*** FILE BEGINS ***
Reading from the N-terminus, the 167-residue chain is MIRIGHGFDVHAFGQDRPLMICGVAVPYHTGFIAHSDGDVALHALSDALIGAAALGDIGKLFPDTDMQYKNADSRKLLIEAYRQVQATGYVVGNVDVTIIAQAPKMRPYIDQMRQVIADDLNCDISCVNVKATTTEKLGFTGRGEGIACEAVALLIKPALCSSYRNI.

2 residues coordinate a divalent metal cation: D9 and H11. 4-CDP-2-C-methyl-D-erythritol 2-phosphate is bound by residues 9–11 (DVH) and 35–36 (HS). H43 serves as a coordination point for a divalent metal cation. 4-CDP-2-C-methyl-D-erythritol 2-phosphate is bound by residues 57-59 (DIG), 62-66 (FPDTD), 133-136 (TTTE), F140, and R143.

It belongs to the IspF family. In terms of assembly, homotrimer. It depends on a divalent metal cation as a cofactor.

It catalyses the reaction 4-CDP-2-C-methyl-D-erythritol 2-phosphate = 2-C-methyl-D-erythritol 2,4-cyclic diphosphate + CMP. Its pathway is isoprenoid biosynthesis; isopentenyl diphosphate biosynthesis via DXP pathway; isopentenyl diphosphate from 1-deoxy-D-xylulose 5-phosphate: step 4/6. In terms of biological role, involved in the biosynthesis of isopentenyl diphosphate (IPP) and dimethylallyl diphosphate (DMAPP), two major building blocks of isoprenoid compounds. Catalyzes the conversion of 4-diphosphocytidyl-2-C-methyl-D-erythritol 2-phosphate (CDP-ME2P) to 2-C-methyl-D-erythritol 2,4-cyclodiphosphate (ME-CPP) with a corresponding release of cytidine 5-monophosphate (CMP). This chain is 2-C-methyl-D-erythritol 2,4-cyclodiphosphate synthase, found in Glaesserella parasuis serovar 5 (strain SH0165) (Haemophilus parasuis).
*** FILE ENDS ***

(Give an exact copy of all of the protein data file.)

Reading from the N-terminus, the 167-residue chain is MIRIGHGFDVHAFGQDRPLMICGVAVPYHTGFIAHSDGDVALHALSDALIGAAALGDIGKLFPDTDMQYKNADSRKLLIEAYRQVQATGYVVGNVDVTIIAQAPKMRPYIDQMRQVIADDLNCDISCVNVKATTTEKLGFTGRGEGIACEAVALLIKPALCSSYRNI.

2 residues coordinate a divalent metal cation: D9 and H11. 4-CDP-2-C-methyl-D-erythritol 2-phosphate is bound by residues 9–11 (DVH) and 35–36 (HS). H43 serves as a coordination point for a divalent metal cation. 4-CDP-2-C-methyl-D-erythritol 2-phosphate is bound by residues 57-59 (DIG), 62-66 (FPDTD), 133-136 (TTTE), F140, and R143.

It belongs to the IspF family. In terms of assembly, homotrimer. It depends on a divalent metal cation as a cofactor.

It catalyses the reaction 4-CDP-2-C-methyl-D-erythritol 2-phosphate = 2-C-methyl-D-erythritol 2,4-cyclic diphosphate + CMP. Its pathway is isoprenoid biosynthesis; isopentenyl diphosphate biosynthesis via DXP pathway; isopentenyl diphosphate from 1-deoxy-D-xylulose 5-phosphate: step 4/6. In terms of biological role, involved in the biosynthesis of isopentenyl diphosphate (IPP) and dimethylallyl diphosphate (DMAPP), two major building blocks of isoprenoid compounds. Catalyzes the conversion of 4-diphosphocytidyl-2-C-methyl-D-erythritol 2-phosphate (CDP-ME2P) to 2-C-methyl-D-erythritol 2,4-cyclodiphosphate (ME-CPP) with a corresponding release of cytidine 5-monophosphate (CMP). This chain is 2-C-methyl-D-erythritol 2,4-cyclodiphosphate synthase, found in Glaesserella parasuis serovar 5 (strain SH0165) (Haemophilus parasuis).